Before you dive in, spend some time getting acclimatized. Look around. Listen. Get to know the culture.
Follow some of the big guns – people regarded as top influencers on Twitter – because they’re interesting and also because they can teach you through example how to tweet effectively. Here are some of my favorites in the world of publishing/writing/blogging:
GETTING PEOPLE TO FOLLOW YOU
The best way to get someone to follow you is simply to follow them, and to be engaging and interesting; a lot of people will follow you back automatically, or at least check out your tweetstream to see if you’re worth their time and attention.
So before you start following people like crazy, build up a solid tweetstream (and by tweetstream I mean your profile page that lists all your recent tweets), so people have something to look through when they click on your name. Your tweetstream says a lot about who you are, what you stand for, and how (or if) you play with others, so fashion it with care. Always think before you tweet.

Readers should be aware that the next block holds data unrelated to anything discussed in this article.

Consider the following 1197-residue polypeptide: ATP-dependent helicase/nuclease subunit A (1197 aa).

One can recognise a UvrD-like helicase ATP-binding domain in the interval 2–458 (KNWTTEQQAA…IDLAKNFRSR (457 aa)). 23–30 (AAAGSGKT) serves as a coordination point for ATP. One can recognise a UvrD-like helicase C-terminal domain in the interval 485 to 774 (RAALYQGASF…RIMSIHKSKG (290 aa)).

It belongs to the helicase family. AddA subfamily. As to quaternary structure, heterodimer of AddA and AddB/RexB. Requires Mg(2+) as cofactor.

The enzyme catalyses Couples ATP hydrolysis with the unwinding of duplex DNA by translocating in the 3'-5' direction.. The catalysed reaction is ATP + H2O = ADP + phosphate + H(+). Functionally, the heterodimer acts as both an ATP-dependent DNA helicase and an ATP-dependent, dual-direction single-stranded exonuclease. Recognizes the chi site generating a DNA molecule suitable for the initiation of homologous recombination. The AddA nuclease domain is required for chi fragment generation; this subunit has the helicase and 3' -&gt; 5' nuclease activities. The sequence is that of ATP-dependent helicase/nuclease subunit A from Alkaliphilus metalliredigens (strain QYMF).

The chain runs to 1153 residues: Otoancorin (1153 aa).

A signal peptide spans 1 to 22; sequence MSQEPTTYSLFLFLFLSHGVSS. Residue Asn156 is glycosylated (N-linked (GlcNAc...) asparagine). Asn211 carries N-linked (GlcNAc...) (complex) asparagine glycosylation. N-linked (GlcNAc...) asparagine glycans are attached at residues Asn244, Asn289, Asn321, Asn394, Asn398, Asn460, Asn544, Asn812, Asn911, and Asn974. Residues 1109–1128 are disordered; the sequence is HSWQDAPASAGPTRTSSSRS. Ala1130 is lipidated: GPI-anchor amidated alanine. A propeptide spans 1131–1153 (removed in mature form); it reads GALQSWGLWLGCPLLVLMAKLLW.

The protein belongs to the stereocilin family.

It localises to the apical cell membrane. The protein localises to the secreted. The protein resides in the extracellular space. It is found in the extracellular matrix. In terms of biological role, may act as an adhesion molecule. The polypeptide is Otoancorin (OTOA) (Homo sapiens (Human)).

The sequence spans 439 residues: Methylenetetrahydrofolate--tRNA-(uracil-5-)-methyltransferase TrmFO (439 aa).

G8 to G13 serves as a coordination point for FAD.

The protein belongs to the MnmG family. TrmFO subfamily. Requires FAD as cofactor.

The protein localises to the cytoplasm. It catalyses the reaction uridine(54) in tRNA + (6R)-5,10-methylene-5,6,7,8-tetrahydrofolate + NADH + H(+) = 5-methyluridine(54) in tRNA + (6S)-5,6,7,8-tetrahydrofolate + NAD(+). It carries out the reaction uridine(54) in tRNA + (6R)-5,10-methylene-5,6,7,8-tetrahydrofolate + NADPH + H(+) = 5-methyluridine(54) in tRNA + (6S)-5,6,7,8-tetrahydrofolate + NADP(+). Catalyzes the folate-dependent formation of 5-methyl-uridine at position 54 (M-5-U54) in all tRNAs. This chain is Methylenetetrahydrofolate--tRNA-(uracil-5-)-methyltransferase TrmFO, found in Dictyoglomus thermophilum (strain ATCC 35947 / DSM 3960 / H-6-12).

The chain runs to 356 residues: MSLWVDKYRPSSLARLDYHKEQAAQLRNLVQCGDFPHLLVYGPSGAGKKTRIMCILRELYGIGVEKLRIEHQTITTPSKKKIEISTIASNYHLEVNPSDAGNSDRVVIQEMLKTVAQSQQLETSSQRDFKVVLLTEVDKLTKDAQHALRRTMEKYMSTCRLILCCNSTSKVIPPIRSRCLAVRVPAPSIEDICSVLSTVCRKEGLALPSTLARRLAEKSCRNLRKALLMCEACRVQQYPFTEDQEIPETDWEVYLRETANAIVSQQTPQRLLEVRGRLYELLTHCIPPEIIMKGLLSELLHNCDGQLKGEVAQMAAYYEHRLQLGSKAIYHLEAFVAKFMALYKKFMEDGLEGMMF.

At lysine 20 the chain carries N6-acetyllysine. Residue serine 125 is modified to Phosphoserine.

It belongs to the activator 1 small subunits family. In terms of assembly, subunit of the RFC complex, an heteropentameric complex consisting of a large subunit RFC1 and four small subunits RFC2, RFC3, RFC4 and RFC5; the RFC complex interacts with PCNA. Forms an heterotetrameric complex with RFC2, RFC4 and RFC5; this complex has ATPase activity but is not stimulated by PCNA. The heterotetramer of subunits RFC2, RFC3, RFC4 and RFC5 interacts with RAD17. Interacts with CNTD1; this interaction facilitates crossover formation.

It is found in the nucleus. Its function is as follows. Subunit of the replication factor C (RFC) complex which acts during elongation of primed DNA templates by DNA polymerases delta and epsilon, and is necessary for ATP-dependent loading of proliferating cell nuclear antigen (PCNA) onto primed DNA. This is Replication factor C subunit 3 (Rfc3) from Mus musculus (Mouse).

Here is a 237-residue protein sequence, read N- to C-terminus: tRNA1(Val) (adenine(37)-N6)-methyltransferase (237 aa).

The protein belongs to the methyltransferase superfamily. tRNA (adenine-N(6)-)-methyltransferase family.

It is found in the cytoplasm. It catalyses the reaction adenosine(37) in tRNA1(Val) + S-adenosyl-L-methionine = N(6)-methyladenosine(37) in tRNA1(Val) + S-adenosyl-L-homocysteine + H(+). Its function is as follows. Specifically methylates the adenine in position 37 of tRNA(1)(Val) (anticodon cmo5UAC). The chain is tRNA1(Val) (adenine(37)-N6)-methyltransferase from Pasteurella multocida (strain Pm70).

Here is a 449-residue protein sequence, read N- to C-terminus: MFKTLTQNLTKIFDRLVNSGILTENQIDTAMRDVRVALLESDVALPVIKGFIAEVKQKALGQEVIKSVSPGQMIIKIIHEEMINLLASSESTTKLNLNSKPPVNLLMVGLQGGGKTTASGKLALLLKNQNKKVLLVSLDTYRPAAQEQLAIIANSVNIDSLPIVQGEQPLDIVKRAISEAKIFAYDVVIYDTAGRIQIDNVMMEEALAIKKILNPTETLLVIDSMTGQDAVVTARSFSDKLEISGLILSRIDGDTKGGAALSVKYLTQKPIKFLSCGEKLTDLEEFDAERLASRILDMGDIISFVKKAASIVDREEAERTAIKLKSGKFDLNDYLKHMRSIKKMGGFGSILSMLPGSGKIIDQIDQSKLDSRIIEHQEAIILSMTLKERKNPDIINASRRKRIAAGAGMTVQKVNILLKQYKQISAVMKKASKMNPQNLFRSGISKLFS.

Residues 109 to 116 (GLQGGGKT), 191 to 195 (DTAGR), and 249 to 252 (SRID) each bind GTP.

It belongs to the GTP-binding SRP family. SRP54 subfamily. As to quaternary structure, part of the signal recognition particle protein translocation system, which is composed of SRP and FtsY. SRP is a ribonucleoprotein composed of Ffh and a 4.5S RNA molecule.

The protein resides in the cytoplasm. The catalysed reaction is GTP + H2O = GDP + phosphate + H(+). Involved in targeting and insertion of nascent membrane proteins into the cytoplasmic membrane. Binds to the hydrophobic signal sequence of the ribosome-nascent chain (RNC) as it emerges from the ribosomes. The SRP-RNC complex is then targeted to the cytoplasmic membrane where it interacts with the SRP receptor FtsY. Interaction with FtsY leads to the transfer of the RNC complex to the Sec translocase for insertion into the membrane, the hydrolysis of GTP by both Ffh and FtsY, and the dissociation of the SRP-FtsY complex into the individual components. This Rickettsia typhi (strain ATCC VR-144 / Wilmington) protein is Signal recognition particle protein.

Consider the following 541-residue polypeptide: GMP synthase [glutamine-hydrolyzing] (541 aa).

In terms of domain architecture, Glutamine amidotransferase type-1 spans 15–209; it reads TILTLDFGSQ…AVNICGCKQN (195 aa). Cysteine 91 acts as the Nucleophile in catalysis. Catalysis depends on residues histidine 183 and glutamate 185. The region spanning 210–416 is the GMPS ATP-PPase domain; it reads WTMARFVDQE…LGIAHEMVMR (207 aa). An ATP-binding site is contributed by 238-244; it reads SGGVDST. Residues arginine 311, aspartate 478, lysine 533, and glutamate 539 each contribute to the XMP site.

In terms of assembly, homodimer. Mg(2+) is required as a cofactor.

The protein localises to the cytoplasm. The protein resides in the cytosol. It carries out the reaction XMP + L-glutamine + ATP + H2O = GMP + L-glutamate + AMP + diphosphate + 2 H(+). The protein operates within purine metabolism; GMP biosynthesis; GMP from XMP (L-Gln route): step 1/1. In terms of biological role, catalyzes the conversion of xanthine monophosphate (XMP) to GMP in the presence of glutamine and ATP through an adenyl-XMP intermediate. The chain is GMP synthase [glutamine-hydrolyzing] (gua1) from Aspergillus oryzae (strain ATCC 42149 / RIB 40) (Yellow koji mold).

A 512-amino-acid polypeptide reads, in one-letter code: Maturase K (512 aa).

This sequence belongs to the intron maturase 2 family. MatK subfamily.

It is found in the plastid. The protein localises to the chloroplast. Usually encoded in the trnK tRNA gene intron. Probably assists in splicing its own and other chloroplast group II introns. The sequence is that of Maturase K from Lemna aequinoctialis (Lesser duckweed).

DIFFERENT KINDS OF TWEETS
Your tweetstream should be a mix of different kinds of tweets.
The thing that immediately turns me off (and others) is a list of nothing but bullhorn or broadcast tweets. By that I mean tweets that aren’t interactive and that, generally, nobody cares about, ESPECIALLY if you’re just promoting your blog or your books.
These are the tweets that give Twitter a bad name (“I had a ham sandwich for lunch”). You’re standing on a box and blaring out your message to whomever’s passing by. Keep this to a minimum – and when you do it, treat it as microblogging. Be interesting, be amusing, be informative. Try to write things that other people are likely to relate and respond to, that might spark off a dialogue.
Remember that Twitter – as well as social media in general – is about connecting with people and providing value for others, not selling and promoting yourself. (Or rather: you sell and promote yourself through providing value for others.)